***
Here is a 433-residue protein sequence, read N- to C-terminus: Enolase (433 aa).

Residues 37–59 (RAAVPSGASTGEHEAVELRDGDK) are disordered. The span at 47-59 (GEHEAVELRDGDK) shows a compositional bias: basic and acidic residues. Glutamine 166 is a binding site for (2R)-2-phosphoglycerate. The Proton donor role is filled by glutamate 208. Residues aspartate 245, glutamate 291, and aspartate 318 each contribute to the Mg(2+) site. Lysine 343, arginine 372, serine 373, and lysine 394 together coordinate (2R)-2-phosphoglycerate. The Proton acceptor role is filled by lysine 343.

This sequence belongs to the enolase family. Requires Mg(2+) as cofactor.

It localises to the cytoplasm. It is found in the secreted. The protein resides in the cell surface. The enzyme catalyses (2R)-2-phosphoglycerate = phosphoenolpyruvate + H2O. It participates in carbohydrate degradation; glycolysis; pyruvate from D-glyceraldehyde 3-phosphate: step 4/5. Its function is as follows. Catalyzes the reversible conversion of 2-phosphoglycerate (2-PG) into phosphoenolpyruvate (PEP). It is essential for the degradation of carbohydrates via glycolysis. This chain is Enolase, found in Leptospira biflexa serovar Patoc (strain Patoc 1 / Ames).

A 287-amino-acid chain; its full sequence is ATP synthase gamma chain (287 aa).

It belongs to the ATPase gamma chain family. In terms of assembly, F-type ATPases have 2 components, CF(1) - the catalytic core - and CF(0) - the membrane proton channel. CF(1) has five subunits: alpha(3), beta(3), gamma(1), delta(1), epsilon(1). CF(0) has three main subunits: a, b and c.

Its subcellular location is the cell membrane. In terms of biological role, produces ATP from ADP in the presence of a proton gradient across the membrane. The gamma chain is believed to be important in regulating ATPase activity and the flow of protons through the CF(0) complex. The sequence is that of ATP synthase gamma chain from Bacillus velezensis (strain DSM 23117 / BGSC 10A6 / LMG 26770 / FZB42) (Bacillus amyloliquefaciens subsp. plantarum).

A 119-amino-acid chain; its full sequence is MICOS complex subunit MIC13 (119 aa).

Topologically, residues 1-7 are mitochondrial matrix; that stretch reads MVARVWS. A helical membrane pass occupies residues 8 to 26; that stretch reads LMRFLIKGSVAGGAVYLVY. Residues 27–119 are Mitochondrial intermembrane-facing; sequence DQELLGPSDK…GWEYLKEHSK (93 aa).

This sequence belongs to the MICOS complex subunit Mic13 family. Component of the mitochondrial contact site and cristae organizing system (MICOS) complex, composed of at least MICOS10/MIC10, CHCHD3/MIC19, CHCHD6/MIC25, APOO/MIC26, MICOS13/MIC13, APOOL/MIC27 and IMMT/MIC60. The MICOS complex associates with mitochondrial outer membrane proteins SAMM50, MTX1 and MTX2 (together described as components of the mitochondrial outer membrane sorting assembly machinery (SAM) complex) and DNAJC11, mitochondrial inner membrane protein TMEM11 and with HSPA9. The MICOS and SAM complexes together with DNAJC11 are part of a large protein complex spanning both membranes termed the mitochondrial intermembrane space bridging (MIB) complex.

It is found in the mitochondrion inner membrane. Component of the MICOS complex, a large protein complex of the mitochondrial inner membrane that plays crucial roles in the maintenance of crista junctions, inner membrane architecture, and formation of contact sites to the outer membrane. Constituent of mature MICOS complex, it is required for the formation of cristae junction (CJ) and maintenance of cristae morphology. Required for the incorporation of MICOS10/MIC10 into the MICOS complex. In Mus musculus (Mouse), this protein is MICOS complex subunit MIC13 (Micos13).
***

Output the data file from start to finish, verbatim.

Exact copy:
Here is a 433-residue protein sequence, read N- to C-terminus: Enolase (433 aa).

Residues 37–59 (RAAVPSGASTGEHEAVELRDGDK) are disordered. The span at 47-59 (GEHEAVELRDGDK) shows a compositional bias: basic and acidic residues. Glutamine 166 is a binding site for (2R)-2-phosphoglycerate. The Proton donor role is filled by glutamate 208. Residues aspartate 245, glutamate 291, and aspartate 318 each contribute to the Mg(2+) site. Lysine 343, arginine 372, serine 373, and lysine 394 together coordinate (2R)-2-phosphoglycerate. The Proton acceptor role is filled by lysine 343.

This sequence belongs to the enolase family. Requires Mg(2+) as cofactor.

It localises to the cytoplasm. It is found in the secreted. The protein resides in the cell surface. The enzyme catalyses (2R)-2-phosphoglycerate = phosphoenolpyruvate + H2O. It participates in carbohydrate degradation; glycolysis; pyruvate from D-glyceraldehyde 3-phosphate: step 4/5. Its function is as follows. Catalyzes the reversible conversion of 2-phosphoglycerate (2-PG) into phosphoenolpyruvate (PEP). It is essential for the degradation of carbohydrates via glycolysis. This chain is Enolase, found in Leptospira biflexa serovar Patoc (strain Patoc 1 / Ames).

A 287-amino-acid chain; its full sequence is ATP synthase gamma chain (287 aa).

It belongs to the ATPase gamma chain family. In terms of assembly, F-type ATPases have 2 components, CF(1) - the catalytic core - and CF(0) - the membrane proton channel. CF(1) has five subunits: alpha(3), beta(3), gamma(1), delta(1), epsilon(1). CF(0) has three main subunits: a, b and c.

Its subcellular location is the cell membrane. In terms of biological role, produces ATP from ADP in the presence of a proton gradient across the membrane. The gamma chain is believed to be important in regulating ATPase activity and the flow of protons through the CF(0) complex. The sequence is that of ATP synthase gamma chain from Bacillus velezensis (strain DSM 23117 / BGSC 10A6 / LMG 26770 / FZB42) (Bacillus amyloliquefaciens subsp. plantarum).

A 119-amino-acid chain; its full sequence is MICOS complex subunit MIC13 (119 aa).

Topologically, residues 1-7 are mitochondrial matrix; that stretch reads MVARVWS. A helical membrane pass occupies residues 8 to 26; that stretch reads LMRFLIKGSVAGGAVYLVY. Residues 27–119 are Mitochondrial intermembrane-facing; sequence DQELLGPSDK…GWEYLKEHSK (93 aa).

This sequence belongs to the MICOS complex subunit Mic13 family. Component of the mitochondrial contact site and cristae organizing system (MICOS) complex, composed of at least MICOS10/MIC10, CHCHD3/MIC19, CHCHD6/MIC25, APOO/MIC26, MICOS13/MIC13, APOOL/MIC27 and IMMT/MIC60. The MICOS complex associates with mitochondrial outer membrane proteins SAMM50, MTX1 and MTX2 (together described as components of the mitochondrial outer membrane sorting assembly machinery (SAM) complex) and DNAJC11, mitochondrial inner membrane protein TMEM11 and with HSPA9. The MICOS and SAM complexes together with DNAJC11 are part of a large protein complex spanning both membranes termed the mitochondrial intermembrane space bridging (MIB) complex.

It is found in the mitochondrion inner membrane. Component of the MICOS complex, a large protein complex of the mitochondrial inner membrane that plays crucial roles in the maintenance of crista junctions, inner membrane architecture, and formation of contact sites to the outer membrane. Constituent of mature MICOS complex, it is required for the formation of cristae junction (CJ) and maintenance of cristae morphology. Required for the incorporation of MICOS10/MIC10 into the MICOS complex. In Mus musculus (Mouse), this protein is MICOS complex subunit MIC13 (Micos13).